Millions of Britons regret their career choice

Sep 02 2008 by Nic Paton Print This Article

Almost half of all UK workers, if given the chance, would have studied something totally different after leaving school and a fifth feel that as a result they plumped for the wrong career, according to new research.

Worryingly for managers looking to motivate their teams, the poll of 115,000 people in 33 countries, including 7,000 in the UK, found a further quarter of the UK workers questioned were still not sure whether they had chosen the right job and career.

More than two thirds of those polled said they wished they had taken their education further than they did, with nearly half complaining that their school education had not prepared them well for working life.

A quarter admitted their post-school education had not prepared them well for working life either.

Equally worrying for UK plc was the finding that it ranked 20 out of 33 on this issue, equal to Malaysia.

Globally, 49 per cent of workers said they were happy with the way they had been prepared for working life, while two thirds were satisfied with their post-school education

While more than half overall were happy with their career choice, a fifth said they were not and a quarter that they were not sure, with more men than women than men believing they had chosen the wrong career.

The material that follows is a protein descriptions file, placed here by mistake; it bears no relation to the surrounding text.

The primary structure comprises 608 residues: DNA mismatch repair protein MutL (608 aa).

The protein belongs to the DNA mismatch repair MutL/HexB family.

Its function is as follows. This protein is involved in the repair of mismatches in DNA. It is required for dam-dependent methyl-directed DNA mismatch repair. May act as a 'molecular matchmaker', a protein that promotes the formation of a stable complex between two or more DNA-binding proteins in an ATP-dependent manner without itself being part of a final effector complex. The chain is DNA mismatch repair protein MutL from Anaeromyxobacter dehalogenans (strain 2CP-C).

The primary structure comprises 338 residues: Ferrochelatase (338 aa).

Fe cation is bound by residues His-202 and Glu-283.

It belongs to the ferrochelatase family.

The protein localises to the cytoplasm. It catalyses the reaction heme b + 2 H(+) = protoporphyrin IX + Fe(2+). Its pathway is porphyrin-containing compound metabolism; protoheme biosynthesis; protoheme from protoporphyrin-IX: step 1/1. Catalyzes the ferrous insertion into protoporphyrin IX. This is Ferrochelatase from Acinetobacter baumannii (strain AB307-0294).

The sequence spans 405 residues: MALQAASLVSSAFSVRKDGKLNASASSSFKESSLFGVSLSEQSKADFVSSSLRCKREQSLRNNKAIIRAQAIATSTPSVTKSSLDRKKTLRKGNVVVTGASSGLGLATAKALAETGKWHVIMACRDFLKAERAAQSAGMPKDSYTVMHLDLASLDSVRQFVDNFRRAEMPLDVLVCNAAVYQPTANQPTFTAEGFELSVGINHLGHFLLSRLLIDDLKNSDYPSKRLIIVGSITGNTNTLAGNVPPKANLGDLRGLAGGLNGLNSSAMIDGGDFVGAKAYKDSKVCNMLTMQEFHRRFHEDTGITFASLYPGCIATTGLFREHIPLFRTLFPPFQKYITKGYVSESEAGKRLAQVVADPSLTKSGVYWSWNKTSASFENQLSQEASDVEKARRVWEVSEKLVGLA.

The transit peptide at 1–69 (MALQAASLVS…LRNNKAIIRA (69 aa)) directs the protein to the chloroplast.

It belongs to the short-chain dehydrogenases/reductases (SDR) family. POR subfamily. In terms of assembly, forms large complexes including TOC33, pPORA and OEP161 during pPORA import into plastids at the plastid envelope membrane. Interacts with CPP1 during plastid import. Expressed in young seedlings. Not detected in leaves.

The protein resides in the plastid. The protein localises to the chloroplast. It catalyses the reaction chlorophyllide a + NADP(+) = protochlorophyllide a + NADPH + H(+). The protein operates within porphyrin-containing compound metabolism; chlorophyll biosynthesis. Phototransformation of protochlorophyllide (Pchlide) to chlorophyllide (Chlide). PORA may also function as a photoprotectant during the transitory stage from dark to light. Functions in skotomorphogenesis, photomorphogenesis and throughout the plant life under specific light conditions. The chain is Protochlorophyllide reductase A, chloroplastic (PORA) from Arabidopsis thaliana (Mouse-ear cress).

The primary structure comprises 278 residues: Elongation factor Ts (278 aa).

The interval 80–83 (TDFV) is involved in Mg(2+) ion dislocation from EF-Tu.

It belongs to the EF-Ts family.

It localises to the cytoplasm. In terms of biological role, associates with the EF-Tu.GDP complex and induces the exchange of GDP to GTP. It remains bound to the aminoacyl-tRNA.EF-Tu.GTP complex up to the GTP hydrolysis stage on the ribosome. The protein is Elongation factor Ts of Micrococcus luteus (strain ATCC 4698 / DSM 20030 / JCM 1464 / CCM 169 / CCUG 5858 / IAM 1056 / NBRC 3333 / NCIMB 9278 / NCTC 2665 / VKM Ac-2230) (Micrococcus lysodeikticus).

"It is only natural that people reflect in a positive way on what they have done and the extent to which they have achieved their professional goals," said Kelly Services managing director Chris Moore.

"It is to be expected that many wish they had worked harder while at school, college or university. There are also many who have had second thoughts about the career choices they made," he added.

"Regrettably, someone who discovers that they are in the wrong career is probably not as productive as they could be and may be missing out on a more fulfilling professional life.

"It's also important that people don't over-react or set up false expectations in evaluating their study and career choices.

"It is now the norm for most employees to have several career changes in the course of a working life, so it's possible for someone who is dissatisfied with their career to do something positive about it," he concluded.

Both men and women cited "financial considerations" as the major obstacle to changing career, followed by "time" and "family".